Somehow the third course carried into the late hours and the cousins table slowly dispersed into the living room and into bed. I would lay next to my sister and listen to the cups slide into each other and my tias interrupt each other and my father say – otro mas, para que se vayan a dormir – and everyone would laugh and refill cups and Spanish would mix with Quechua creating the background to my dreams. - Excerpt from the upcoming An Amancaya Life
I grew up in a family of storytellers. Both sides of my family told stories, though in very different ways. My mother would keep us enthralled in car rides or while tucking us in bed with stories of her dog Scoutie and the many adventures of her and her brothers with their father in New England. My mother's sister would show me letters from our early ancestors and of the difficulties they faced as the first European pilgrims in North America. My father's stories were always told over food and with his sisters and brother all around the table talking over each other adding details to their stories and making them larger than life. They would tell of the mischief they made in their home back in Bolivia where my grandmother had lots of land. They would tell of the many baskets of fruit and vegetables they harvested, so much so that they often took big baskets to the church, to widows and elders who might be in need. These stories became the backdrop of my life. These stories held the dreams of my elders, their wishes and desires and most importantly, their failures and triumphs, which spoke of the nature of life - filled with injustices and unexpected rewards.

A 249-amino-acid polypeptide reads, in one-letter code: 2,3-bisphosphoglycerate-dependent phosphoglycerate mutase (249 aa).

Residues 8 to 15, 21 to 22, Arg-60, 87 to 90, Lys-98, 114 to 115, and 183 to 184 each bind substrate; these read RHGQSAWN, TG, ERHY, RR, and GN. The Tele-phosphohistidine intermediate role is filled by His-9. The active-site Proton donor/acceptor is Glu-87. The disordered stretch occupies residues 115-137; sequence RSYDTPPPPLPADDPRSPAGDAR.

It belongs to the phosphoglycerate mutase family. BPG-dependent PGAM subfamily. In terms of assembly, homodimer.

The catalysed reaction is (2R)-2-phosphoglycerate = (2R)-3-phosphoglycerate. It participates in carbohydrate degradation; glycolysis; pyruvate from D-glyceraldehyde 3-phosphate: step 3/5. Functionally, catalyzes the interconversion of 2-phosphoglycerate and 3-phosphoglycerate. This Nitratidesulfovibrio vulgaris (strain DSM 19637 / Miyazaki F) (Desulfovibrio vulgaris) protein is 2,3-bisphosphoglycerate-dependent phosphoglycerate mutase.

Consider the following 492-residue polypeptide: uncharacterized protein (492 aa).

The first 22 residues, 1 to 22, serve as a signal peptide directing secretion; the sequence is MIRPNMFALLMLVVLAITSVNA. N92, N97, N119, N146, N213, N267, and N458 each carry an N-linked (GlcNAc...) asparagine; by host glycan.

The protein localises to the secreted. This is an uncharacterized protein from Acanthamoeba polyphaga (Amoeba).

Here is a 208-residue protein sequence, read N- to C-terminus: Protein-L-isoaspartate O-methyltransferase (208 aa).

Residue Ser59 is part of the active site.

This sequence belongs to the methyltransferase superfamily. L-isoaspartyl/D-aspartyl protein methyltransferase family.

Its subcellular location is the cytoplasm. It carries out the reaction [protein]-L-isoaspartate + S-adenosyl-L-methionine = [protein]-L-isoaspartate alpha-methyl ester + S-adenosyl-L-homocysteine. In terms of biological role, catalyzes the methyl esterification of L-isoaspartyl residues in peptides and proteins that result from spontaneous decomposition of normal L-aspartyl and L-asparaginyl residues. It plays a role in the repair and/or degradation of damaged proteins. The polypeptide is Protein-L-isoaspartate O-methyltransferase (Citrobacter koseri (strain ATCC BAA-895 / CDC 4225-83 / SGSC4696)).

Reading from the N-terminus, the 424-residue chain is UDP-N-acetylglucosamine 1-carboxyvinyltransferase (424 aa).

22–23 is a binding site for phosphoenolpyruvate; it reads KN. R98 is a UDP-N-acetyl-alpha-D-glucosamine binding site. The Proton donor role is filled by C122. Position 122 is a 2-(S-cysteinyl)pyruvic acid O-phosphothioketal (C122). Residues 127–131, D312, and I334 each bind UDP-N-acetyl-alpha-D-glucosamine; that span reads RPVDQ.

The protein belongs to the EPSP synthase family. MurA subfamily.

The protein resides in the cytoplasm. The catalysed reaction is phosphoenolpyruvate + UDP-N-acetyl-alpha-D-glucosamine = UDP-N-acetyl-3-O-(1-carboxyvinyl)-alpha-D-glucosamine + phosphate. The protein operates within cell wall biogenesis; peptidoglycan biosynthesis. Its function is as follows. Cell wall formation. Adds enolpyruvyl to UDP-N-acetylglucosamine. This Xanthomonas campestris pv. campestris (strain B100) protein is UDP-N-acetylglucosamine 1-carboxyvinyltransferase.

These are the stories of our elders, those who made strides and great efforts before us. Telling our stories keeps us connected to each other and also reminds us of sacrifices made for us by those we didn't even know and oftentimes weren't related to.
The narrative of working hard and getting ahead in life is a powerful one and if we believe that this is all we have to do, then we look around us and make a lot of judgements about those who are not "getting ahead" in life. Thankfully, once again, stories save us from ourselves and these false narratives we tell ourselves and society. Stories tell a fuller truth and our lives become the complex reality of good vs evil all wrapped in one.
And so, it was with great intrigue that I came across some of these stories in this new part of California that I have the blessing to make my home (Resource of African-Americans in Santa Cruz). As my daughter and I and a good friend explored the Museum of Art and History in Santa Cruz, lovingly referred to as the MAH, we came across some unexpected stories that once again reshaped our thinking around this myth of
Another elder we learned about was Louden Nelson, also enslaved from North Carolina who came to
And finally, we were able to recently connect with some of the elders of the Amah Mutsun Tribe, whose land Santa Cruz was built on.
When I met Catherine, I told her my name.
Ymasumac?, she said.
Yes, I answered.
Like from Pachamama and Mama Occlo.
I had never known anyone to know the names of my ancestors guides, much less upon first meeting
|Author with Catherine and her family|
You see, these stories keep us and our walk sacred. These stories of our elders reminds us of the truth of injustice, of struggle, of loss, of triumph and of victories to come. They keep us humble and keep us moving forward. When we have nothing else, we have stories and they connect us to our elders and to each other.